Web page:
DALLAS --There are few downsides to starting a season 4–0 and winning each game by a minimum of 16 points. One is that the questions during open locker-room periods have a tendency to become more insipid as the similar results pile up.
The topic of the week that repeatedly arose: the massive high-definition screens that dangle above the field at the equally overwhelming AT&T Stadium, home venue of the Dallas Cowboys. Yes, it's impressive -- so much, that if you're sitting in the upper level, your eyes are more likely to turn to the board at eye level than the action down below.
But to think that the maze of wires and bulbs will actually affect the game and its players — beyond a wayward punt that might slam into it? Come on. It's a four-sided TV, like the ones that have been hanging from stadium and arena roofs and support cables for decades.. Proportional to the cubic footage of its building, the new one at downtown Denver's Pepsi Center is just about as big.
When the results from week to week are similar, this is the irrelevant direction in which questions go. It's no wonder players and coaches internally roll their eyes. But it's a problem the Broncos hope they continue to have, as they attempt to continue collecting wins.
If the Broncos take care of these three keys, they can increase their road winning streak against the Cowboys to three and their overall streak in the series to five -- and let the piffle queries continue unabated, which would be a small price to pay.
1. Prevent advancement to the second level.
Dallas running back DeMarco Murray is particularly effective in space, and has been at his most dominant when given the chance to make a move at least five yards beyond the line of scrimmage. Even though the Cowboys' overall offensive scheme has little in common with the Eagles, the Broncos' work in containing Philadelphia running back LeSean McCoy last week should come in handy. Both runners are explosive; McCoy leads the league with 13 runs of 10 yards or more; Murray is tied with Detroit's Reggie Bush for second in that statistic. A combination of sound tackling and push from the defensive tackles that forced McCoy outside and to the linebackers worked last week; the Broncos will need this again.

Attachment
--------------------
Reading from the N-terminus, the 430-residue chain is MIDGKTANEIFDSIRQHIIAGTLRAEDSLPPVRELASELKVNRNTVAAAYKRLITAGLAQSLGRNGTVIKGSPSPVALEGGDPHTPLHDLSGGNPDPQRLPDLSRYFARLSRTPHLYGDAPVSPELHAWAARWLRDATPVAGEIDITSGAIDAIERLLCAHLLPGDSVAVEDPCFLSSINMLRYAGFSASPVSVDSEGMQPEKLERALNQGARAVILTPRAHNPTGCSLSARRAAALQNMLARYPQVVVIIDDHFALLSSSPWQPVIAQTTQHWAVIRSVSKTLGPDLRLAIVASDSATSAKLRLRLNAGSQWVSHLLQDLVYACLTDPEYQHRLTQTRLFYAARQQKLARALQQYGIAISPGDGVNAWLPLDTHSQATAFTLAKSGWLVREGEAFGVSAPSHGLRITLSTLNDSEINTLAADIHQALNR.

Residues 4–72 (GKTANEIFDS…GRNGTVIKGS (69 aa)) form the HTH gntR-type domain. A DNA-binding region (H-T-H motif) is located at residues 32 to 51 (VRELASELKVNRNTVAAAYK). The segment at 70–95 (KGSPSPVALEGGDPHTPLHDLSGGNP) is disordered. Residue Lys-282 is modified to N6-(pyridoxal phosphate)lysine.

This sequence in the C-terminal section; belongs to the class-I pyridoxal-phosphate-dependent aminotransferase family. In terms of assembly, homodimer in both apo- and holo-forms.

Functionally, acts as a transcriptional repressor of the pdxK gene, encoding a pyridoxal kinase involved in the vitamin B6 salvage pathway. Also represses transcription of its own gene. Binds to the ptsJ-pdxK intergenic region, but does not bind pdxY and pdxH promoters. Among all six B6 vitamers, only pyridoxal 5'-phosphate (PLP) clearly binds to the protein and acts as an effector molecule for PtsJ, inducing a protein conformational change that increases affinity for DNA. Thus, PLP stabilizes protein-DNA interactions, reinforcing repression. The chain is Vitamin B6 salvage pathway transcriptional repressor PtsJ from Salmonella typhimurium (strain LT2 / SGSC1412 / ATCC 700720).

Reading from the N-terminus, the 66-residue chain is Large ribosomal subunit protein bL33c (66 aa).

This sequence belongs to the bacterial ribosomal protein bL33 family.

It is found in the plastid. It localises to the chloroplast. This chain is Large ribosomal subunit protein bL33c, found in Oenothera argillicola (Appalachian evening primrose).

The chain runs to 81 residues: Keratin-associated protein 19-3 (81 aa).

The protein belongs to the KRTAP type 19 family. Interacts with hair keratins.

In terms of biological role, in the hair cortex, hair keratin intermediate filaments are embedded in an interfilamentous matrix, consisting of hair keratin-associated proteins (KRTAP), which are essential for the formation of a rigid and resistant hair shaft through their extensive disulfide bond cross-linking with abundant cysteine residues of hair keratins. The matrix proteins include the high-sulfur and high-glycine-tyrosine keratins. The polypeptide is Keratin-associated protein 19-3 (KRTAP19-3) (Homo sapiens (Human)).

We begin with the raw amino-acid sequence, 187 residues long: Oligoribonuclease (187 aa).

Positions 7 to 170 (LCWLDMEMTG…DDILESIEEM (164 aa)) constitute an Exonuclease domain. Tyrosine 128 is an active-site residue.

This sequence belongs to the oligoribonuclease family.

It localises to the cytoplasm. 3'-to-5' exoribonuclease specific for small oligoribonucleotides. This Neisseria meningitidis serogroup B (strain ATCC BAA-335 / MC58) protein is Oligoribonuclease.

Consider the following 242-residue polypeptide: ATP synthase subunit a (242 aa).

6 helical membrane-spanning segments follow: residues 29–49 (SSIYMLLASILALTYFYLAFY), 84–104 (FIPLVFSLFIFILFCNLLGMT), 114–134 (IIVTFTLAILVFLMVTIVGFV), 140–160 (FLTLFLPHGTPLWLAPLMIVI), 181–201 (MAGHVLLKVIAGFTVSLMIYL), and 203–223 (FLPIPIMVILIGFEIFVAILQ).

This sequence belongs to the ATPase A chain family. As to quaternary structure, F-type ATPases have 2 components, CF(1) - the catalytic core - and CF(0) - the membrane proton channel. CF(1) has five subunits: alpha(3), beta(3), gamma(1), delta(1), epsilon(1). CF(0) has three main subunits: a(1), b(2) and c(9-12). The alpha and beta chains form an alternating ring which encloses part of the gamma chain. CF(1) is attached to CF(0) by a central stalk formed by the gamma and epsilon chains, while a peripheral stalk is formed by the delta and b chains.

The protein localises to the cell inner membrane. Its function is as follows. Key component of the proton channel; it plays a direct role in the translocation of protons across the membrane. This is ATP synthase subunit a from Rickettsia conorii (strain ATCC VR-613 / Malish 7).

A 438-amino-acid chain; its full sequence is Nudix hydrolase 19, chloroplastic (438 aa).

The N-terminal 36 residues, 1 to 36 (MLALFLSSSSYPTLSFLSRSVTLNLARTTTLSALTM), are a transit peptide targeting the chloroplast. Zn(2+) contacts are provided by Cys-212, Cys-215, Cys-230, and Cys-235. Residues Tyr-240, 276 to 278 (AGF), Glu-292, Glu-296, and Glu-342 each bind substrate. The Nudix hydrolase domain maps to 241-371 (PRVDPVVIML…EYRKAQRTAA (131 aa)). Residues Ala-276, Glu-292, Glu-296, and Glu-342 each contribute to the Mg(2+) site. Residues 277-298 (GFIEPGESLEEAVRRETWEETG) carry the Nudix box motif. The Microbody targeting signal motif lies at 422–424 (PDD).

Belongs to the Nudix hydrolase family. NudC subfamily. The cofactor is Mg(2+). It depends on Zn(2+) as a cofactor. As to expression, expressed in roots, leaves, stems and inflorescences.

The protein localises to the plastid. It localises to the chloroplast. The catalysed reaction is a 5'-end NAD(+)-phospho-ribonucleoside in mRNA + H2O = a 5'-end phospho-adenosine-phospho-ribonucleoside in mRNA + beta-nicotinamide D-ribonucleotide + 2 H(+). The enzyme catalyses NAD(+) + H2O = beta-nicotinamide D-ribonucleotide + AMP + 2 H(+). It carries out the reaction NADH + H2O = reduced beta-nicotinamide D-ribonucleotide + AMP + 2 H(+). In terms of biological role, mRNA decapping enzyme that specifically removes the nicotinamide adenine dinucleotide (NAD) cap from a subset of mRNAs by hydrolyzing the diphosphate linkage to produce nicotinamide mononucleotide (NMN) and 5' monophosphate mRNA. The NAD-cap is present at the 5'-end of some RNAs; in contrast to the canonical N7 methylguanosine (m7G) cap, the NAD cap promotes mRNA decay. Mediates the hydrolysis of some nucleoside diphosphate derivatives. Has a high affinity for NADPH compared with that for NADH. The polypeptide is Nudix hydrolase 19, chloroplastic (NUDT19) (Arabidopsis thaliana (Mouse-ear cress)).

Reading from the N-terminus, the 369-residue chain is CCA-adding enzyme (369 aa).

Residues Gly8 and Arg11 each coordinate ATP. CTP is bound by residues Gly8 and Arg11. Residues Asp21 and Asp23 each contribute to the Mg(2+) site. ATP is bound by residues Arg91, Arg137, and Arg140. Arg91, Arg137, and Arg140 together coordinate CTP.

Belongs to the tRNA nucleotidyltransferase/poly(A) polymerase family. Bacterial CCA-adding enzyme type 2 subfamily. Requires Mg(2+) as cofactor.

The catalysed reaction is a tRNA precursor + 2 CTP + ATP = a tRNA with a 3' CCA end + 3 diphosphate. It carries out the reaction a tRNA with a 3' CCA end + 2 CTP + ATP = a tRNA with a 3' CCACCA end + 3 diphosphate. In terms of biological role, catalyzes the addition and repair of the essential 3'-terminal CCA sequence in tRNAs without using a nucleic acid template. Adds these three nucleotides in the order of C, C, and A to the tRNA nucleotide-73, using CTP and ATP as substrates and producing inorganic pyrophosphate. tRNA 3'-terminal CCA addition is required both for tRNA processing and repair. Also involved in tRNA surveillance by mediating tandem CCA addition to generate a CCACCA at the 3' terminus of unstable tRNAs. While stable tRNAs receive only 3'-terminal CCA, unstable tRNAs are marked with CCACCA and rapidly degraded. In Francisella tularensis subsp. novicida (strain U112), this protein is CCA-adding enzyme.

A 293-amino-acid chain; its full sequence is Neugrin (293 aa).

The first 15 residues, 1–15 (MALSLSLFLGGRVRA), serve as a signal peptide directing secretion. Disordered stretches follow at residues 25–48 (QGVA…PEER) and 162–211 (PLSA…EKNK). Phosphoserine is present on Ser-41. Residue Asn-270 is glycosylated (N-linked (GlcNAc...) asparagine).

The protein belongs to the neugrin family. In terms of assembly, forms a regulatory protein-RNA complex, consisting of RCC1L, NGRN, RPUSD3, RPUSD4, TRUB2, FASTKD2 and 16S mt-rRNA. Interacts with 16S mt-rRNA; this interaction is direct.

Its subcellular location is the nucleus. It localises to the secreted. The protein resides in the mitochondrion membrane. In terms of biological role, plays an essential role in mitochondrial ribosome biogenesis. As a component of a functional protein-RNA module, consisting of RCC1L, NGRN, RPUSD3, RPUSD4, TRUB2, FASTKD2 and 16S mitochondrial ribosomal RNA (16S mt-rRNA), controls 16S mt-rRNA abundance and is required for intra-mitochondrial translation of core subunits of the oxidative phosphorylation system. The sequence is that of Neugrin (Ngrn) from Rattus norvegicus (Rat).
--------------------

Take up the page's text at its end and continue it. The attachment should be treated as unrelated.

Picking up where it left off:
2. Keep the QB upright.
This hasn't been much of a problem for the Broncos this season; the integration of two new NFL starters at their respective positions (Manny Ramirez at center; Chris Clark at left tackle) has been as seamless as possible. Ramirez has looked steadier with each game; Clark allowed just one sack in his first two starts. But Clark's challenge will be stiff when he faces DeMarcus Ware, who has averaged one sack per game the last four weeks.
Dealing with Ware is the task of everyone blocking on the outside, because he'll line up at left defensive end and right defensive end, in both stand-up and down positions. He's complimented by George Selvie, who doesn't have Ware's array of moves but is good enough to take advantage of mistakes in the blocking scheme.
3. Don't force it.
This is usually of little worry with Peyton Manning at the controls, but it's crucial nonetheless. Monte Kiffin's defenses have evolved since the salad days of the "Tampa Two" in the late 1990's and early 2000's, but there will be gaps that, if Manning can find them, will allow him to maintain his lofty completion percentage and uber-efficient performance. Dallas' defense has enjoyed some fits of brilliance in four games under Kiffin -- particularly in forcing turnovers against the Giants in Week 1, but Sunday will be, by some distance, their greatest challenge.